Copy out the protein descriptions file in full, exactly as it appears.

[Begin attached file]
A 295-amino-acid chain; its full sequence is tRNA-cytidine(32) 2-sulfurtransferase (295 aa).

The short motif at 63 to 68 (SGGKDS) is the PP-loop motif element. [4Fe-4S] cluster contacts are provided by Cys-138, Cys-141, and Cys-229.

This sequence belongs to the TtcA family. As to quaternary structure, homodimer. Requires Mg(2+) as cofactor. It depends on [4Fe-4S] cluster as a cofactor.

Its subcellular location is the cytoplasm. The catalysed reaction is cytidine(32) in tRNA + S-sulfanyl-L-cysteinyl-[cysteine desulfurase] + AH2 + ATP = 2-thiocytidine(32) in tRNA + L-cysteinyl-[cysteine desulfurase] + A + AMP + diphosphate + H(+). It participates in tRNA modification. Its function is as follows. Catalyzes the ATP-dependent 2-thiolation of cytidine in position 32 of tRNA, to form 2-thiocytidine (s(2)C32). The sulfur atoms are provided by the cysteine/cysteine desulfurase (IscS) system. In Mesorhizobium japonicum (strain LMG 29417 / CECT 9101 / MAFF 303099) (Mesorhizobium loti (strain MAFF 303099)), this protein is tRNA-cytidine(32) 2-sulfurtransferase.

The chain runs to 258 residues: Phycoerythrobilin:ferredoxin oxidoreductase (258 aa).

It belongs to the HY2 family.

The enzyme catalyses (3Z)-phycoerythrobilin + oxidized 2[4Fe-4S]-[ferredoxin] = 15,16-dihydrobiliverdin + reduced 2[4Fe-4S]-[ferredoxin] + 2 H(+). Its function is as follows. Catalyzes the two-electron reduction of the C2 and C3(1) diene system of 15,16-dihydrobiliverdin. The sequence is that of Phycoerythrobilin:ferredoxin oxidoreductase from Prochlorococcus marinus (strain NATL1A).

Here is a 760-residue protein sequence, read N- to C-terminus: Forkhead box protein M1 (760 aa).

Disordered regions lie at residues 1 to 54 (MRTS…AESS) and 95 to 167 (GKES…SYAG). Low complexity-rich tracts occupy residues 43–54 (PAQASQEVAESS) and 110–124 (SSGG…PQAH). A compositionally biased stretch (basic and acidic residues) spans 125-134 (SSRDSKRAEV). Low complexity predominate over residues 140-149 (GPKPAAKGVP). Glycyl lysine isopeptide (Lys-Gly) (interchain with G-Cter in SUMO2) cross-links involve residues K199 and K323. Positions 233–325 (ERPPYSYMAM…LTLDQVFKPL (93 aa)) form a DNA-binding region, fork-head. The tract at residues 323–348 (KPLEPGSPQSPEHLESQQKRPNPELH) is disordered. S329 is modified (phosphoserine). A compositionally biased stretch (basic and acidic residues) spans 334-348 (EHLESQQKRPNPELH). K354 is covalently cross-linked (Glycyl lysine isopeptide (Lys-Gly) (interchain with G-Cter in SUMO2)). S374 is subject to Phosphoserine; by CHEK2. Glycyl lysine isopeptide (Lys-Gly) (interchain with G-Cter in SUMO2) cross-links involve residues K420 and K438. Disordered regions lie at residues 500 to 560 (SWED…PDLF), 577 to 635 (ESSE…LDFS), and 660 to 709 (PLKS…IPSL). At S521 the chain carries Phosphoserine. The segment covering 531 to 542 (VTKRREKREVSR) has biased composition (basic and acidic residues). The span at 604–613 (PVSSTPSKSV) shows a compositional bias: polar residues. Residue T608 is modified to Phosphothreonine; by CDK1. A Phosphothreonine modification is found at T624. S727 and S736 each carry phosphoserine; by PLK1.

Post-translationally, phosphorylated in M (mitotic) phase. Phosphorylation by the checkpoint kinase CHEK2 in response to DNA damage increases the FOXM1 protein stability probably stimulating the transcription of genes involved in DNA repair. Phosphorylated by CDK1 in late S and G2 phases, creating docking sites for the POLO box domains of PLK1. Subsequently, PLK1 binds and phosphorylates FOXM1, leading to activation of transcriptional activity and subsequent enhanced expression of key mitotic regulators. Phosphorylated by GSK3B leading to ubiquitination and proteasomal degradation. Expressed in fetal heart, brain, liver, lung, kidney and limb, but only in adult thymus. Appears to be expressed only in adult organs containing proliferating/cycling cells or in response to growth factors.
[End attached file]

A 295-amino-acid chain; its full sequence is tRNA-cytidine(32) 2-sulfurtransferase (295 aa).

The short motif at 63 to 68 (SGGKDS) is the PP-loop motif element. [4Fe-4S] cluster contacts are provided by Cys-138, Cys-141, and Cys-229.

This sequence belongs to the TtcA family. As to quaternary structure, homodimer. Requires Mg(2+) as cofactor. It depends on [4Fe-4S] cluster as a cofactor.

Its subcellular location is the cytoplasm. The catalysed reaction is cytidine(32) in tRNA + S-sulfanyl-L-cysteinyl-[cysteine desulfurase] + AH2 + ATP = 2-thiocytidine(32) in tRNA + L-cysteinyl-[cysteine desulfurase] + A + AMP + diphosphate + H(+). It participates in tRNA modification. Its function is as follows. Catalyzes the ATP-dependent 2-thiolation of cytidine in position 32 of tRNA, to form 2-thiocytidine (s(2)C32). The sulfur atoms are provided by the cysteine/cysteine desulfurase (IscS) system. In Mesorhizobium japonicum (strain LMG 29417 / CECT 9101 / MAFF 303099) (Mesorhizobium loti (strain MAFF 303099)), this protein is tRNA-cytidine(32) 2-sulfurtransferase.

The chain runs to 258 residues: Phycoerythrobilin:ferredoxin oxidoreductase (258 aa).

It belongs to the HY2 family.

The enzyme catalyses (3Z)-phycoerythrobilin + oxidized 2[4Fe-4S]-[ferredoxin] = 15,16-dihydrobiliverdin + reduced 2[4Fe-4S]-[ferredoxin] + 2 H(+). Its function is as follows. Catalyzes the two-electron reduction of the C2 and C3(1) diene system of 15,16-dihydrobiliverdin. The sequence is that of Phycoerythrobilin:ferredoxin oxidoreductase from Prochlorococcus marinus (strain NATL1A).

Here is a 760-residue protein sequence, read N- to C-terminus: Forkhead box protein M1 (760 aa).

Disordered regions lie at residues 1 to 54 (MRTS…AESS) and 95 to 167 (GKES…SYAG). Low complexity-rich tracts occupy residues 43–54 (PAQASQEVAESS) and 110–124 (SSGG…PQAH). A compositionally biased stretch (basic and acidic residues) spans 125-134 (SSRDSKRAEV). Low complexity predominate over residues 140-149 (GPKPAAKGVP). Glycyl lysine isopeptide (Lys-Gly) (interchain with G-Cter in SUMO2) cross-links involve residues K199 and K323. Positions 233–325 (ERPPYSYMAM…LTLDQVFKPL (93 aa)) form a DNA-binding region, fork-head. The tract at residues 323–348 (KPLEPGSPQSPEHLESQQKRPNPELH) is disordered. S329 is modified (phosphoserine). A compositionally biased stretch (basic and acidic residues) spans 334-348 (EHLESQQKRPNPELH). K354 is covalently cross-linked (Glycyl lysine isopeptide (Lys-Gly) (interchain with G-Cter in SUMO2)). S374 is subject to Phosphoserine; by CHEK2. Glycyl lysine isopeptide (Lys-Gly) (interchain with G-Cter in SUMO2) cross-links involve residues K420 and K438. Disordered regions lie at residues 500 to 560 (SWED…PDLF), 577 to 635 (ESSE…LDFS), and 660 to 709 (PLKS…IPSL). At S521 the chain carries Phosphoserine. The segment covering 531 to 542 (VTKRREKREVSR) has biased composition (basic and acidic residues). The span at 604–613 (PVSSTPSKSV) shows a compositional bias: polar residues. Residue T608 is modified to Phosphothreonine; by CDK1. A Phosphothreonine modification is found at T624. S727 and S736 each carry phosphoserine; by PLK1.

Post-translationally, phosphorylated in M (mitotic) phase. Phosphorylation by the checkpoint kinase CHEK2 in response to DNA damage increases the FOXM1 protein stability probably stimulating the transcription of genes involved in DNA repair. Phosphorylated by CDK1 in late S and G2 phases, creating docking sites for the POLO box domains of PLK1. Subsequently, PLK1 binds and phosphorylates FOXM1, leading to activation of transcriptional activity and subsequent enhanced expression of key mitotic regulators. Phosphorylated by GSK3B leading to ubiquitination and proteasomal degradation. Expressed in fetal heart, brain, liver, lung, kidney and limb, but only in adult thymus. Appears to be expressed only in adult organs containing proliferating/cycling cells or in response to growth factors.